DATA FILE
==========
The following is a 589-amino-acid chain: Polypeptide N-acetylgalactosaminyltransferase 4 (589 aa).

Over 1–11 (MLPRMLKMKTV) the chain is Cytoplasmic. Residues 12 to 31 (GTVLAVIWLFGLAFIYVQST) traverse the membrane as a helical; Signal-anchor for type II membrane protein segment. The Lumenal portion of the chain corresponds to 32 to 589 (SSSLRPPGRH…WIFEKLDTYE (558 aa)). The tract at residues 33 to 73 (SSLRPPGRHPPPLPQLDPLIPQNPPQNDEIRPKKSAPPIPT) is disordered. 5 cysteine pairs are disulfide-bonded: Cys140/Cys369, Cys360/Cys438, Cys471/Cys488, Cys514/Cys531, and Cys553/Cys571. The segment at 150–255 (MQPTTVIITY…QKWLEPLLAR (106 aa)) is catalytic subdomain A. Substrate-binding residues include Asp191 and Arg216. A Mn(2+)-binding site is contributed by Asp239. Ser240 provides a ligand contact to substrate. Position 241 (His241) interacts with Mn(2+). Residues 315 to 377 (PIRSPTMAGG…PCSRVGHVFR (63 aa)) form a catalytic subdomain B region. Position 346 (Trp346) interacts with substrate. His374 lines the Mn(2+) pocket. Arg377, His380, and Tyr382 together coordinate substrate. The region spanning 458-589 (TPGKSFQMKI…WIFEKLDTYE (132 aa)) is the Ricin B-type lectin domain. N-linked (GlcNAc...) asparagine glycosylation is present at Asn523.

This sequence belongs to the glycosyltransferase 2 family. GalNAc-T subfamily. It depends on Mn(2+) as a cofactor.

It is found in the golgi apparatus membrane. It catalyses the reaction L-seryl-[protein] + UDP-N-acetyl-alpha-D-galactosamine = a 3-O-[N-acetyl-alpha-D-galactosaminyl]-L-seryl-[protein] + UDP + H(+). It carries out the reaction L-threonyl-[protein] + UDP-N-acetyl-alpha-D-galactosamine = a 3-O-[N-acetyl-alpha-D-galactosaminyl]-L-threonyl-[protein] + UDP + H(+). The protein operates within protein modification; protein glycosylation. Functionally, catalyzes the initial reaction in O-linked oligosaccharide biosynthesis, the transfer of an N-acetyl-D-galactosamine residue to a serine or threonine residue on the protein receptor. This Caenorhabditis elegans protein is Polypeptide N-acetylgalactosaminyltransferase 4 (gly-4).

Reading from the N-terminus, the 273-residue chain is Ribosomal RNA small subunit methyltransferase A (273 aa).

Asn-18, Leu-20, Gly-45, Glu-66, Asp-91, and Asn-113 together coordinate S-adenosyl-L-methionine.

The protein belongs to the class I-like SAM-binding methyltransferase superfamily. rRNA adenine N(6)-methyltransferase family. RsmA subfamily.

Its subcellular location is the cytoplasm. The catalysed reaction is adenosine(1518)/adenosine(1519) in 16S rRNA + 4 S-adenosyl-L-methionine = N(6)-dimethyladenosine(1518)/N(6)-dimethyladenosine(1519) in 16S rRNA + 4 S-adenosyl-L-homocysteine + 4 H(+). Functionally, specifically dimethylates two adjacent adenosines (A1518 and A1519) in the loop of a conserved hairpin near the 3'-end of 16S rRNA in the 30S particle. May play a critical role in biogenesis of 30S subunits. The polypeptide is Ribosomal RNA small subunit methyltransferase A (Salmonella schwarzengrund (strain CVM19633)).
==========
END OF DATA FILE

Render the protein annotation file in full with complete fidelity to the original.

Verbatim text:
The following is a 589-amino-acid chain: Polypeptide N-acetylgalactosaminyltransferase 4 (589 aa).

Over 1–11 (MLPRMLKMKTV) the chain is Cytoplasmic. Residues 12 to 31 (GTVLAVIWLFGLAFIYVQST) traverse the membrane as a helical; Signal-anchor for type II membrane protein segment. The Lumenal portion of the chain corresponds to 32 to 589 (SSSLRPPGRH…WIFEKLDTYE (558 aa)). The tract at residues 33 to 73 (SSLRPPGRHPPPLPQLDPLIPQNPPQNDEIRPKKSAPPIPT) is disordered. 5 cysteine pairs are disulfide-bonded: Cys140/Cys369, Cys360/Cys438, Cys471/Cys488, Cys514/Cys531, and Cys553/Cys571. The segment at 150–255 (MQPTTVIITY…QKWLEPLLAR (106 aa)) is catalytic subdomain A. Substrate-binding residues include Asp191 and Arg216. A Mn(2+)-binding site is contributed by Asp239. Ser240 provides a ligand contact to substrate. Position 241 (His241) interacts with Mn(2+). Residues 315 to 377 (PIRSPTMAGG…PCSRVGHVFR (63 aa)) form a catalytic subdomain B region. Position 346 (Trp346) interacts with substrate. His374 lines the Mn(2+) pocket. Arg377, His380, and Tyr382 together coordinate substrate. The region spanning 458-589 (TPGKSFQMKI…WIFEKLDTYE (132 aa)) is the Ricin B-type lectin domain. N-linked (GlcNAc...) asparagine glycosylation is present at Asn523.

This sequence belongs to the glycosyltransferase 2 family. GalNAc-T subfamily. It depends on Mn(2+) as a cofactor.

It is found in the golgi apparatus membrane. It catalyses the reaction L-seryl-[protein] + UDP-N-acetyl-alpha-D-galactosamine = a 3-O-[N-acetyl-alpha-D-galactosaminyl]-L-seryl-[protein] + UDP + H(+). It carries out the reaction L-threonyl-[protein] + UDP-N-acetyl-alpha-D-galactosamine = a 3-O-[N-acetyl-alpha-D-galactosaminyl]-L-threonyl-[protein] + UDP + H(+). The protein operates within protein modification; protein glycosylation. Functionally, catalyzes the initial reaction in O-linked oligosaccharide biosynthesis, the transfer of an N-acetyl-D-galactosamine residue to a serine or threonine residue on the protein receptor. This Caenorhabditis elegans protein is Polypeptide N-acetylgalactosaminyltransferase 4 (gly-4).

Reading from the N-terminus, the 273-residue chain is Ribosomal RNA small subunit methyltransferase A (273 aa).

Asn-18, Leu-20, Gly-45, Glu-66, Asp-91, and Asn-113 together coordinate S-adenosyl-L-methionine.

The protein belongs to the class I-like SAM-binding methyltransferase superfamily. rRNA adenine N(6)-methyltransferase family. RsmA subfamily.

Its subcellular location is the cytoplasm. The catalysed reaction is adenosine(1518)/adenosine(1519) in 16S rRNA + 4 S-adenosyl-L-methionine = N(6)-dimethyladenosine(1518)/N(6)-dimethyladenosine(1519) in 16S rRNA + 4 S-adenosyl-L-homocysteine + 4 H(+). Functionally, specifically dimethylates two adjacent adenosines (A1518 and A1519) in the loop of a conserved hairpin near the 3'-end of 16S rRNA in the 30S particle. May play a critical role in biogenesis of 30S subunits. The polypeptide is Ribosomal RNA small subunit methyltransferase A (Salmonella schwarzengrund (strain CVM19633)).